Is My Trauma Giving Me Wrinkles?


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Mora Adeyi, a psychotherapist and adjunct professor at Columbia, said her face has changed a lot over the last three years. The 35-year-old told that when she looks at pictures of herself before 2020 and compares them to the woman she sees in the mirror today, she can’t help but notice the wear and tear on her skin. She said at one point during the COVID-19 pandemic, her caseload was stacked with 50 patients a week. “I was dealing with a lot of patients who were experiencing the death of their loved ones, the death of their partners, the death of family,” Adeyi told According to Adeyi, her profession now shows up on her face as lines, dark circles, and puffiness. While Adeyi said she’s managed to maintain a pretty steady and rigorous skin routine through it all, she knew to see real change, she would have to try something new: So she tried a fascia facial.

Facials have been a long-held staple in any regular beauty routine, but some holistic health practitioners say fascia facials can take the benefits of your average facial even deeper. A fascia facial is a form of myofascial release that treats the face and shoulders by using massage to manipulate the fascia, the invisible network of connective tissue covering muscle underneath the skin. “Myofascial release is essentially an advanced massage technique thought to break up constricted fascia. This is not limited to the face, and a good example is people using a foam roller after exercise,” Dr. Chinedu O. Nwasike, MD, an orthopedic surgeon based in Las Vegas, told Physical and emotional trauma, tension, and stress can impact the fascia, which can manifest on the face as lines, wrinkles, displaced facial features, and puffiness, according to skin care experts who spoke to Brittany Trent, an NYC licensed esthetician, told that fascia facials “act like a natural facelift because it stimulates these muscles in your face that increase the collagen production and boost the elasticity.” Trent said while your regular facial addresses more surface-level concerns like rough skin, hyperpigmentation, and hydration, fascia facials take the healing benefits a step further by encouraging lymphatic drainage, which is the body system responsible for carrying excess fluid and waste out of our tissues (which can cause puffiness/swelling) and into our bloodstream. Adeyi, curious about the benefits of the treatment herself, went to Calm Beauty Brooklyn to receive a fascia facial from its founder, Joanna Tringali, a NYC-based holistic esthetician, massage therapist, and facial massage educator with over 30 years of experience. Tringali described the fascia as “living, breathing tissue” connected to our nervous system that expands and contracts depending on how much moisture is in the tissue. “My goal is to get that fascia moving, which means nutrients will flow into it from the blood, from the lymph, because once that fascia tightens up, that circulation is impeded,” Tringali said.

1950s 1960s woman in nightg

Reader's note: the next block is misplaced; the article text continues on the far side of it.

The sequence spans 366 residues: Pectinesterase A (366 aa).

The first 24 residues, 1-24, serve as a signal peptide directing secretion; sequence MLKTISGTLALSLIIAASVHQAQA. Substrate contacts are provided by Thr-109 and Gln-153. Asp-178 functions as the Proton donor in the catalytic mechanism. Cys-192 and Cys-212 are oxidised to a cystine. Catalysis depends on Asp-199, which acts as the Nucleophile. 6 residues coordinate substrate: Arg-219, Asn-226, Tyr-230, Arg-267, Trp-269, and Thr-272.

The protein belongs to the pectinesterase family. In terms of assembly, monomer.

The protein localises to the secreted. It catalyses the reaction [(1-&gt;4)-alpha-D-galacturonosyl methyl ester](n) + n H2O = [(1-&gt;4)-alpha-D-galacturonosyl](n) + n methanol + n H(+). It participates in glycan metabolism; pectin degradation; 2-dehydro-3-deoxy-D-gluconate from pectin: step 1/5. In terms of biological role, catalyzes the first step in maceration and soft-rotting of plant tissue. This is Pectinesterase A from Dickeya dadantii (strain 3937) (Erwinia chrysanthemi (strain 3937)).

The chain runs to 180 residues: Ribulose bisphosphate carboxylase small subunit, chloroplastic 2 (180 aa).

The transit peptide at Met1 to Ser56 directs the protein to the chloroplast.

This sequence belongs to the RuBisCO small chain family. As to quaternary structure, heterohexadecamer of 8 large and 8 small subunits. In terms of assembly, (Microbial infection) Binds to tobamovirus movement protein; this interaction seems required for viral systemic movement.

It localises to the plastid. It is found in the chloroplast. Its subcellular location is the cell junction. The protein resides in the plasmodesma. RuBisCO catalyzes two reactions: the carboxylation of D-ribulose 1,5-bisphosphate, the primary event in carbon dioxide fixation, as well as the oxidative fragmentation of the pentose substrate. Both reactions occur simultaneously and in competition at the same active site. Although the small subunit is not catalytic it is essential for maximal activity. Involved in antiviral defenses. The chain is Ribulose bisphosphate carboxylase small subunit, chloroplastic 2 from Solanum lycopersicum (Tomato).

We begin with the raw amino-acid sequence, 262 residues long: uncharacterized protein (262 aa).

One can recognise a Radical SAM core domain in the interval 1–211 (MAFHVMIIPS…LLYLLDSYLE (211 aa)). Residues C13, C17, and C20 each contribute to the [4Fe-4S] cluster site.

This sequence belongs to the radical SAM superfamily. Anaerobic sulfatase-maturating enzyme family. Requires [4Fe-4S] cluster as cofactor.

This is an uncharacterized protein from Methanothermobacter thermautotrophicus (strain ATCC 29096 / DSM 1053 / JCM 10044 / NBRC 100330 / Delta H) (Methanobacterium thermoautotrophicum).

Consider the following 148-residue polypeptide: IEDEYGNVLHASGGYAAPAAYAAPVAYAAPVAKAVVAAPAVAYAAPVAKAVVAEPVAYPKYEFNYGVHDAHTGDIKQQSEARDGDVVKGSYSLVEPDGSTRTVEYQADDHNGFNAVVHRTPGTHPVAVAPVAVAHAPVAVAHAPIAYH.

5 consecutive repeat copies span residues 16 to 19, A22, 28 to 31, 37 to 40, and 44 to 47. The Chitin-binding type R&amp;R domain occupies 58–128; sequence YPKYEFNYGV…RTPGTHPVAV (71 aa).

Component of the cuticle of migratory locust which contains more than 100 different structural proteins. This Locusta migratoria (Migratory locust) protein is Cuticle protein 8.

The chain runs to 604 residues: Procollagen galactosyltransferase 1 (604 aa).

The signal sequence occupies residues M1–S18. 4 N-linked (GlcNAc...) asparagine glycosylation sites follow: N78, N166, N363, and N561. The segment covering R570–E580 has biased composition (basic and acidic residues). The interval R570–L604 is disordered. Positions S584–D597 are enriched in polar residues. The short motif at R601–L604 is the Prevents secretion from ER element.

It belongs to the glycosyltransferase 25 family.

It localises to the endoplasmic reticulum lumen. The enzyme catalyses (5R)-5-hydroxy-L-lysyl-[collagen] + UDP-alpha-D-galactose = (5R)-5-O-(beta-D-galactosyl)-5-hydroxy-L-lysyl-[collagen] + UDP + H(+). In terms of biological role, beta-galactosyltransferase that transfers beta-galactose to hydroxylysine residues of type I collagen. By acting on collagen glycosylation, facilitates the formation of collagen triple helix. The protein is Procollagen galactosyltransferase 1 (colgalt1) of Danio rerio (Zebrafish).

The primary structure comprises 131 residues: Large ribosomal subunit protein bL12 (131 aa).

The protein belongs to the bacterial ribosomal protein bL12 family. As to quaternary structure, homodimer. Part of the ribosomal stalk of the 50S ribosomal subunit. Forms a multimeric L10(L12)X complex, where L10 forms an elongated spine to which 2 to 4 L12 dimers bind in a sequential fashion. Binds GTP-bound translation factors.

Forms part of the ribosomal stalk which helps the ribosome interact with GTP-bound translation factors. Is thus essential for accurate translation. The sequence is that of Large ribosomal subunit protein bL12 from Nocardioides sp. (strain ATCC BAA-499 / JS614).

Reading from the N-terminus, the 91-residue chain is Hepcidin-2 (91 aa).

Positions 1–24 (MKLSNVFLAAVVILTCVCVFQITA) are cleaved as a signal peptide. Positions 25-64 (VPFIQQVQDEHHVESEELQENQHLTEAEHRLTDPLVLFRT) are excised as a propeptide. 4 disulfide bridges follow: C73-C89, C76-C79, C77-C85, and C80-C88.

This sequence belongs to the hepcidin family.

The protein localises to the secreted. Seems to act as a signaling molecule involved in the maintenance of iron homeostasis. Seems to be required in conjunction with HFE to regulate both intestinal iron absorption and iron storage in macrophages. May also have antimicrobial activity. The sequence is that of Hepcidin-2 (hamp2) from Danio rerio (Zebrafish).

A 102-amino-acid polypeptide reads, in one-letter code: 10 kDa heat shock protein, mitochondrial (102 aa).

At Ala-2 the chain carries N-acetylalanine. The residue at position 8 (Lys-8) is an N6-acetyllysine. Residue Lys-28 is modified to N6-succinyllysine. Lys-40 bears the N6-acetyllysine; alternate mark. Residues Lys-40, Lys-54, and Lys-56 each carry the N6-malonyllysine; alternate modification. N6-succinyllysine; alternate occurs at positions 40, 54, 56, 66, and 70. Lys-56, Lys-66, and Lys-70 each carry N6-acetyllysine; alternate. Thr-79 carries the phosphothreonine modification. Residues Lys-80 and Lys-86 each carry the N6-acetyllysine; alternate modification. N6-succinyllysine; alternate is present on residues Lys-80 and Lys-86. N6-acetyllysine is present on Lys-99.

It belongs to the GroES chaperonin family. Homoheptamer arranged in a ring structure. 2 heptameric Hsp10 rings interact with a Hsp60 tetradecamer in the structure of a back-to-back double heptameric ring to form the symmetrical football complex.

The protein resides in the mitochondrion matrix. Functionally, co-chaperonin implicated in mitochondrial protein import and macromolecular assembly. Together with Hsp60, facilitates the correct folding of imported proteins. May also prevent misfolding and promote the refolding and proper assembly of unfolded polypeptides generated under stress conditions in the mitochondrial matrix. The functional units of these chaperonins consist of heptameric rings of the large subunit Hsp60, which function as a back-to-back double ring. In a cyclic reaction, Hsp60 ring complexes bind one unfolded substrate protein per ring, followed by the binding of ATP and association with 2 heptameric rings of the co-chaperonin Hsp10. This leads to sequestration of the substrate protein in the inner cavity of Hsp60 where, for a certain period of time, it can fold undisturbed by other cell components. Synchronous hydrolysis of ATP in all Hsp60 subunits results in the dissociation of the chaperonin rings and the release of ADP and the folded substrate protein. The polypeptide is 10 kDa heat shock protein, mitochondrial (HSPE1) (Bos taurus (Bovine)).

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One of the ways healthy blood circulation of the fascia can be compromised is through the impact of trauma. Dr. Rene Stokes, a Board Certified Adult and Child Psychiatrist with special training in nutritional psychiatry and the cellular impact of stress and trauma, told that traumatic experiences and chronic stress can lead to chronic inflammation, which can accelerate signs of aging like fine lines and wrinkles. Dr. Stokes explained that our bodies have a built-in system designed to mount a response to a safety threat: the autonomic nervous system. When this system is healthy, the body can vacillate between fight, flight, freeze, and recovery, rest, and digest, many times throughout the day. But trauma throws that system out of whack, and the body basically gets stuck in chronic activation or deactivation mode. “Historically, threats meant like a lion was trying to eat you and kill you. These days, it can be a big meeting at work or being bullied at school,” Dr. Stokes said. When the body is mounting a response against a threat, it activates skeletal muscles and deprioritizes digestion and nutrient absorption to prioritize running away from a threat or fighting it. “All of a sudden you have all this skeletal muscle activation. Where does that go when there’s no lion? Where does that go when you’re just sitting at your desk? That turns into muscle tension,” she said. So the muscles can, in effect, become frozen in time, locked in a state of threat response, which is what the fascia specialists work on, she said.

Tringali said that as our bodies are impacted by psychological or physical pain, our face moves in response to our emotions and feelings. “Our face is the most emotive part of our whole body, as its muscles are designed as small flat tissues that directly reflect what you’re feeling,” she said. She said wrinkling between the brows or widening of the jaw can be signs of contracted face muscles, impacted by stress or trauma. For that reason, Tringali said that while clients will come in for treatment for surface beauty reasons, they often leave with so much more. Over a course of a few sessions, clients will start to notice improvements to their skin, like less wrinkles, balanced eyes, more sculpted chin or cheeks, or even ease of mouth opening and closing, Tringali said. “Because the fascia has been manipulated and emotions that were stuck in the fascia have now been acknowledged, there’s just this freer motion,” Tringali said.